This work was done at the University of Guelph Veterinary Teaching Hospital. The paper was presented at IVECCS Chicago, 2009.
The Acute Patient Physiologic and Laboratory Evaluation (APPLE) Score: A Severity of Illness Stratification System for Hospitalized Dogs
Article first published online: 9 JUL 2010
Copyright © 2010 by the American College of Veterinary Internal Medicine
Journal of Veterinary Internal Medicine
Volume 24, Issue 5, pages 1034–1047, September/October 2010
How to Cite
Hayes, G., Mathews, K., Doig, G., Kruth, S., Boston, S., Nykamp, S., Poljak, Z. and Dewey, C. (2010), The Acute Patient Physiologic and Laboratory Evaluation (APPLE) Score: A Severity of Illness Stratification System for Hospitalized Dogs. Journal of Veterinary Internal Medicine, 24: 1034–1047. doi: 10.1111/j.1939-1676.2010.0552.x
- Issue published online: 2 SEP 2010
- Article first published online: 9 JUL 2010
- Submitted December 10, 2009; Revised February 21, 2010; Accepted April 7, 2010.
- Clinical epidemiology;
- Critical care;
- Illness severity;
- Mortality risk model;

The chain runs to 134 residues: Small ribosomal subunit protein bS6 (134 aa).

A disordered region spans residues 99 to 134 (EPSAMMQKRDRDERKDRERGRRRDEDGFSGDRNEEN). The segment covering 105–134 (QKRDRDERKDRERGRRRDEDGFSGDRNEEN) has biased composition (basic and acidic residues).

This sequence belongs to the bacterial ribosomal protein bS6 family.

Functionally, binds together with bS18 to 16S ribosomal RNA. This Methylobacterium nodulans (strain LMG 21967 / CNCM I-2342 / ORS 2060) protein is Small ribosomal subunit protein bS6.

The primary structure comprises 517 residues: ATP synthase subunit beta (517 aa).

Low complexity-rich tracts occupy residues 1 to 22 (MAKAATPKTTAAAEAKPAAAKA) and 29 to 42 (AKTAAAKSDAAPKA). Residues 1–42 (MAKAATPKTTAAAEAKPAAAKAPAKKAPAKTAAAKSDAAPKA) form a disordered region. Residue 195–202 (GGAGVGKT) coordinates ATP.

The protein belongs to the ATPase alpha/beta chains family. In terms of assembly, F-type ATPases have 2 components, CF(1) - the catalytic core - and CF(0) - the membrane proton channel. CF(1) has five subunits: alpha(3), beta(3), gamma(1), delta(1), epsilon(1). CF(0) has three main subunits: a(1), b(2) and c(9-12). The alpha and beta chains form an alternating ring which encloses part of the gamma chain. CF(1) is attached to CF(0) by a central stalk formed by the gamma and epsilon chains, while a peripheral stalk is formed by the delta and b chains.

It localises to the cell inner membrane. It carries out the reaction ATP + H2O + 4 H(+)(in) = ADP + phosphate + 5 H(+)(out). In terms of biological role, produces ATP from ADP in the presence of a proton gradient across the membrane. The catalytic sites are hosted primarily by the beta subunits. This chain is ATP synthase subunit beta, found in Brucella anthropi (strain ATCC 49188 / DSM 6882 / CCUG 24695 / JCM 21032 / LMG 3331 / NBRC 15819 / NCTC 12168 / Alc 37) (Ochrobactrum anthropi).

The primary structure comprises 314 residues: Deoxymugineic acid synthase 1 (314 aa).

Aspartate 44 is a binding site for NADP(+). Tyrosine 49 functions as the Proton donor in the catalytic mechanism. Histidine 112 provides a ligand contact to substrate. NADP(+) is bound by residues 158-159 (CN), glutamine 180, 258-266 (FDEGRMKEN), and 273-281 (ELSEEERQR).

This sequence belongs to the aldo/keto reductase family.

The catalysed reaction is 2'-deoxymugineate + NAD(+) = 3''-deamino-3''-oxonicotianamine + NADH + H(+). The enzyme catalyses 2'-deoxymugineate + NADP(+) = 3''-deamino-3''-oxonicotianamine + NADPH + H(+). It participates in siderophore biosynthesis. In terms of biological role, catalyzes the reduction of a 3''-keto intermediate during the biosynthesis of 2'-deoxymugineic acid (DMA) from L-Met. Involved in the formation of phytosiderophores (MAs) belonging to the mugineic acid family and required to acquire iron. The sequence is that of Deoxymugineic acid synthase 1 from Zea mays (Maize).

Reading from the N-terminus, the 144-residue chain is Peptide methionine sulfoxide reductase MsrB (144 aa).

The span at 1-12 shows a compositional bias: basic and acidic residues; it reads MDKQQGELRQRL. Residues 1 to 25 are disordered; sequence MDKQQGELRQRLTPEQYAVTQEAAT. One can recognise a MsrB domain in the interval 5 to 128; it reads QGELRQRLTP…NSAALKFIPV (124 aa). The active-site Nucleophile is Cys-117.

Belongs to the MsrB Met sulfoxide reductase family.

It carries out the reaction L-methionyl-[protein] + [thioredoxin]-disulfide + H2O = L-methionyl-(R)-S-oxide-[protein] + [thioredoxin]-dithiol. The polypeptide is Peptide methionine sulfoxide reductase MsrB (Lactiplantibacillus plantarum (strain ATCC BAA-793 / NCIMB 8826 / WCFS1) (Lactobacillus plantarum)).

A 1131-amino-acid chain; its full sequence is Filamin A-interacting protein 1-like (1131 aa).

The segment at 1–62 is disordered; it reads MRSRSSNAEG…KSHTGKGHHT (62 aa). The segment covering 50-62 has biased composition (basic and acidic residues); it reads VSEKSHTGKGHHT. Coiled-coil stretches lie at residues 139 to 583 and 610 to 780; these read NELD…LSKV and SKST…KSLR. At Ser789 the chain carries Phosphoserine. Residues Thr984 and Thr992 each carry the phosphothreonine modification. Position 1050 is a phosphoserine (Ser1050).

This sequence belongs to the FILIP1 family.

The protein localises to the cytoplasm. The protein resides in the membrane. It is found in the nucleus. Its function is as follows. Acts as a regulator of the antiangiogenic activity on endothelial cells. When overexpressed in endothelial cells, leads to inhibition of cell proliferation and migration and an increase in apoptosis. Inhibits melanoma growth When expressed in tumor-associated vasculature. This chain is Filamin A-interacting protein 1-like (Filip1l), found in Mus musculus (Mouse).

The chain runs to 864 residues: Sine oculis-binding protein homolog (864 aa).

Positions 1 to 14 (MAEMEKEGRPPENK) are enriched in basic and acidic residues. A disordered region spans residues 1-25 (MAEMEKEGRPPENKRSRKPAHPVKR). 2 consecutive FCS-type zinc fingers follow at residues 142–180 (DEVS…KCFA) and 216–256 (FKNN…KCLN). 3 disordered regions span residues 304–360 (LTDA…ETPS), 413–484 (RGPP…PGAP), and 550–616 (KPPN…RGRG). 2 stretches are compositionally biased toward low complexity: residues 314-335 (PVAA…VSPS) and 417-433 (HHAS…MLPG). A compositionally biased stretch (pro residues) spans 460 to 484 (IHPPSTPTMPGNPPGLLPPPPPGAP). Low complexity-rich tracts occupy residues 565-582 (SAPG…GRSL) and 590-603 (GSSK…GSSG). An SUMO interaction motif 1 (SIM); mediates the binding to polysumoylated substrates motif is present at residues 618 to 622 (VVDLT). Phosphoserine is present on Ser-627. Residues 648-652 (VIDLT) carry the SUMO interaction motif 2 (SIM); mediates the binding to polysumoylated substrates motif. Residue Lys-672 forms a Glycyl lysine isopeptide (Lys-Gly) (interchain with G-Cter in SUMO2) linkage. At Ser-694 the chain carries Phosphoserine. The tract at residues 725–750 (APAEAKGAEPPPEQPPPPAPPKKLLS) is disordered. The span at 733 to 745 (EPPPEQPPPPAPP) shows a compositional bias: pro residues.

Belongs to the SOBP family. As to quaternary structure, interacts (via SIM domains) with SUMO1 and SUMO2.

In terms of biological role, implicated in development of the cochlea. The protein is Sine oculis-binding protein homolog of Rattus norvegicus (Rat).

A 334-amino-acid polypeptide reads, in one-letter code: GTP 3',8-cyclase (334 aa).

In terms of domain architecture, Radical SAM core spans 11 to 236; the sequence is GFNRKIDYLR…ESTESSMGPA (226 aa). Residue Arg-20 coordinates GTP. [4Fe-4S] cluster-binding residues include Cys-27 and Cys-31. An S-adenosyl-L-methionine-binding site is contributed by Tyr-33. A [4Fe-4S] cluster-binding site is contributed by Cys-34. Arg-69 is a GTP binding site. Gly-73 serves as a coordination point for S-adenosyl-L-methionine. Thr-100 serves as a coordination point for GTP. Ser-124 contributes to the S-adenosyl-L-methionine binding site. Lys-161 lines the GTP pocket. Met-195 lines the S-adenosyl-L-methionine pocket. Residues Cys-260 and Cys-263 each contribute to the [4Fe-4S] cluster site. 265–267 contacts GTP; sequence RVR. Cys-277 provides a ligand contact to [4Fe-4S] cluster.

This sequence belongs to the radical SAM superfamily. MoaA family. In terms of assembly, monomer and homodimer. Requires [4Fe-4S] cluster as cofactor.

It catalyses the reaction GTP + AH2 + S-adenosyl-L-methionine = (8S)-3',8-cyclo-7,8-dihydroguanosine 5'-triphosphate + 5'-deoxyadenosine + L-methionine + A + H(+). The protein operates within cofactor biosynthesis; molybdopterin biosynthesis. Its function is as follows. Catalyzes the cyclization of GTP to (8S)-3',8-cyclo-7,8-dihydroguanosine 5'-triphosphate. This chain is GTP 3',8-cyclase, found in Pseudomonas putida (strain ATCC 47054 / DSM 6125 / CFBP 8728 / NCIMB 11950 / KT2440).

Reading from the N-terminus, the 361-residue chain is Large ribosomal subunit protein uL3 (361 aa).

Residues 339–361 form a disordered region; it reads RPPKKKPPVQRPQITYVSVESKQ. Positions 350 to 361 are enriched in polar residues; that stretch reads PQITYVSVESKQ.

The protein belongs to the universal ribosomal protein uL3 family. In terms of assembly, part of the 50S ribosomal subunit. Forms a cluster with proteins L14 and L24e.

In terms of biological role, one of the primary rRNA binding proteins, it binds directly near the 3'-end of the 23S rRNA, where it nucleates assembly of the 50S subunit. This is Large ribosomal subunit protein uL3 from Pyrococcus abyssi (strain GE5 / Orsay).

- Statistical modeling
Background: Objective risk stratification models are used routinely in human critical care medicine. Applications include quantitative and objective delineation of illness severity for patients enrolled in clinical research, performance benchmarking, and protocol development for triage and therapeutic management.
Objective: To develop an accurate, validated, and user-friendly model to stratify illness severity by mortality risk in hospitalized dogs.
Animals: Eight hundred and ten consecutive intensive care unit (ICU) admissions of dogs at a veterinary teaching hospital.
Methods: Prospective census cohort study. Data on 55 management, physiological, and biochemical variables were collected within 24 hours of admission. Data were randomly divided, with 598 patient records used for logistic regression model construction and 212 for model validation.
Results: Patient mortality was 18.4%. Ten-variable and 5-variable models were developed to provide both a high-performance model and model maximizing accessibility, while maintaining good performance. The 10-variable model contained creatinine, WBC count, albumin, SpO2, total bilirubin, mentation score, respiratory rate, age, lactate, and presence of free fluid in a body cavity. Area under the receiver operator characteristic (AUROC) on the construction data set was 0.93, and on the validation data set was 0.91. The 5-variable model contained glucose, albumin, mentation score, platelet count, and lactate. AUROC on the construction data set was 0.87, and on the validation data set was 0.85.
Conclusions and Clinical Importance: Two models are presented that enable allocation of an accurate and user-friendly illness severity index for dogs admitted to an ICU. These models operate independent of primary diagnosis, and have been independently validated.